Atop the hill in the Regional Treatment Center, the head nurse at the Minnesota Security Hospital turns to an emotional appeal for the hospital’s big request.
“This is not something they acquired,” Nursing Director Colleen Ryan says of the hospital’s 375 or so patients. “This is a physical illness.”
The Senate Capital Investment Committee was ending its tour of this state-run hospital for the mentally ill and dangerous. At the Regional Treatment Center, set on 400 acres on the south side of St. Peter, deer seem unafraid of visitors and turkeys roam the grounds. The campus includes the hospital and, below the hill and mostly separated by razor wire, the Minnesota Sex Offender Program.
The legislators stopped by one of the hospital’s living units (the residents were out to lunch) and heard about how the $56.3 million request would change this room, and others like it.
Though the glass-covered security room was clearly designed to look out on the living space, there are areas a guard can’t see, including the bedroom doors. The group also heard about how the appropriation would help the state accomplish its long term goal of putting the entire security hospital program atop the hill and leave the valley to the Sex Offender Program.
But the nursing director put her final appeal in terms of what the money would do for the security hospital’s patients. Mostly, it will help them leave. Their average length of stay is eight years, and reducing that number is a major goal.
To that end, the renovations would create two 20-bed housing units for the sickest patients, to help both them and other patients recover more quickly. The request also includes money to add social, recreational and vocational amenities.
That’s where Sen. Carla Nelson, R-Rochester, thinks the emphasis should be: “The needs of the patients come first.”
The situation at the Minnesota Sex Offender Program is far different; they are preparing for an ever-increasing population instead of a declining one. After all, about 50 people enter the program every year and only one person has been released.
The tour group didn’t make it inside the razor wire, but was given a look inside one wing of a 23-bed facility called Green Acres. Twelve men live in this “re-integration” building, which is something of a halfway house between the secure buildings and life on the outside. It looks like a typical group home, with its earth-tone walls, paintings of natural scenes and aquariums with fiddler crabs.
The sex offender program is the only place in the country where sex offenders live in secure and group home-type facilities on the same campus, said Nancy Johnston, the program’s executive director. Like about 20 other states, Minnesota has a civil commitment process that can detain people who have completed their criminal sentences.
The Department of Human Services is asking the Legislature for $7.4 million next year for the sex offenders, mostly to remodel part of “Green Acres” and another building, called “Sunrise.” The changes would add about 60 beds to the program. In 2016, DHS plans to ask the Legislature for $14.1 million to remodel a nearby building now occupied by the Security Hospital. By then, its patients will have hopefully moved up the hill to the main hospital.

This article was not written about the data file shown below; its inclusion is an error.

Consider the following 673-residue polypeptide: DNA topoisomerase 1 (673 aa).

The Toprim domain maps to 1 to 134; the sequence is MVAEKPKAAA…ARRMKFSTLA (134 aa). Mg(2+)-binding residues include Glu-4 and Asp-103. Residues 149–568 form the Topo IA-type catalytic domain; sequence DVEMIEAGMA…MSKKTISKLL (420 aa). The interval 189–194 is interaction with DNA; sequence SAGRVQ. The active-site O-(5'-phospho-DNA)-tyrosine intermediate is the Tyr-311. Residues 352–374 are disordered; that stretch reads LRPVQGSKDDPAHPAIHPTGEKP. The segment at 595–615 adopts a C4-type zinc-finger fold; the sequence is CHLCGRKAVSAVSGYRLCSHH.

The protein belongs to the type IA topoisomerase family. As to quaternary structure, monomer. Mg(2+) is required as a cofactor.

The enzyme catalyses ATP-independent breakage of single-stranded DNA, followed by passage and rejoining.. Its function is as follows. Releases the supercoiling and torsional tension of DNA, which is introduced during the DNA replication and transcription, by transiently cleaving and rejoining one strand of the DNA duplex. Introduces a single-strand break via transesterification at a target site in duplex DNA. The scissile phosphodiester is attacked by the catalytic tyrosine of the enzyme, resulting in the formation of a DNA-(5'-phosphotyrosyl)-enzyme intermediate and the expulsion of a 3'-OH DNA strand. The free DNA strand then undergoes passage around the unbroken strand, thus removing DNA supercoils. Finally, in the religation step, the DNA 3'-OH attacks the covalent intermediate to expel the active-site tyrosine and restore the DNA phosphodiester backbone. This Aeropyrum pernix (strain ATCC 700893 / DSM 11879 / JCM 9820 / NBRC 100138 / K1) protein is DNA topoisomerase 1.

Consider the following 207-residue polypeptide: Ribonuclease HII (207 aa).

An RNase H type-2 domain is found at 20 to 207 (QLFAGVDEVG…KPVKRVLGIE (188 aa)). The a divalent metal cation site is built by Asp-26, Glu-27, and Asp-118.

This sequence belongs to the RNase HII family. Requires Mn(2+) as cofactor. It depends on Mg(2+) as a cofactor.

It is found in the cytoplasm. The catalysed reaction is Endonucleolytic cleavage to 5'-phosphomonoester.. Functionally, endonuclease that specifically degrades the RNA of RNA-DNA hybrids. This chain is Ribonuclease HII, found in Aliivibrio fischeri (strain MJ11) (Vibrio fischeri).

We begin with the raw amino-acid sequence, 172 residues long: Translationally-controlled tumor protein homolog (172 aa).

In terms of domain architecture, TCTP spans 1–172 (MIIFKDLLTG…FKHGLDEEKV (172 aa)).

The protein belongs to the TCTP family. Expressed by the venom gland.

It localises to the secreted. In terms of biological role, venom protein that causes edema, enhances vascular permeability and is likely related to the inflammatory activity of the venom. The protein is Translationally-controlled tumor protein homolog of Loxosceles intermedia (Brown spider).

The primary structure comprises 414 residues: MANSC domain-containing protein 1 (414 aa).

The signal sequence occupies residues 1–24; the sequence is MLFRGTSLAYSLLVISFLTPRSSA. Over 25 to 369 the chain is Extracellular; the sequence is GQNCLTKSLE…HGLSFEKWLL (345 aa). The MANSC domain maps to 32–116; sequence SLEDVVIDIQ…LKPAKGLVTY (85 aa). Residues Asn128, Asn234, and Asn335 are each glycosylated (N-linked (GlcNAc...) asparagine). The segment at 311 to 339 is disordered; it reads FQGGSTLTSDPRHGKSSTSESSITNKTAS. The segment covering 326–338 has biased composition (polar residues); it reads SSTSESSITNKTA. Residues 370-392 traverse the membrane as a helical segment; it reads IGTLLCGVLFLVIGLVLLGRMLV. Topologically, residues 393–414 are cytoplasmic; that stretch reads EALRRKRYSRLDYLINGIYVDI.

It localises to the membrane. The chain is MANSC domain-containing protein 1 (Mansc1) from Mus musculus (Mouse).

The committee also visited Minnesota State University, where it heard a pitch from the College of Allied Health and Nursing for state help to build a $25.8 million clinical sciences building.
South Central College is looking for $7.4 million to remodel about a third of its North Mankato campus. The change would consolidate the agricultural, engineering and health care programs. It would help about 1,300 students.
The project would also replace some of the building’s heating and air conditioning units.
“Every year, we say a few prayers before the heating system has to start or the cooling system has to start,” Karen Snorek, vice president of finance and facilities, said.
Next up was the Minnesota River Trail, which now exists only on paper but eventually may stretch from Big Stone Lake, the headwaters of the Minnesota River, to Le Sueur. For now, the focus is on a potential trail between Mankato and St. Peter, but the project isn’t yet ready to move to the land-acquisition phase.
Also requesting state funding is the Minnesota Valley Regional Rail Authority, which is seeking $15 million to renovate 25 miles of century-old track between Winthrop and Fairfax. The project would allow for quicker shipments, mostly of agricultural products, and help move freight from highways to tracks.
The tour group ended its long day with visits to Mankato’s Verizon Wireless Center and the Rapidan Dam. The city wants $14.5 million to expand the civic center and Blue Earth County wants $2.3 million in improvements to the Rapidan Dam.
The state Senate now has about $4 billion in requests, and though Democrats and Republicans will probably disagree about the size of the bill, only perhaps one dollar in four will get funded.
Sen. Dave Senjem, R-Rochester, said the civic centers will likely be a part of an eventual bill, called a bonding bill. Senjem suggested $800 million would be a reasonable size, though there “might be kickback” if Gov. Mark Dayton comes in with a higher number. The governor has suggested a bill sized at about $1 billion.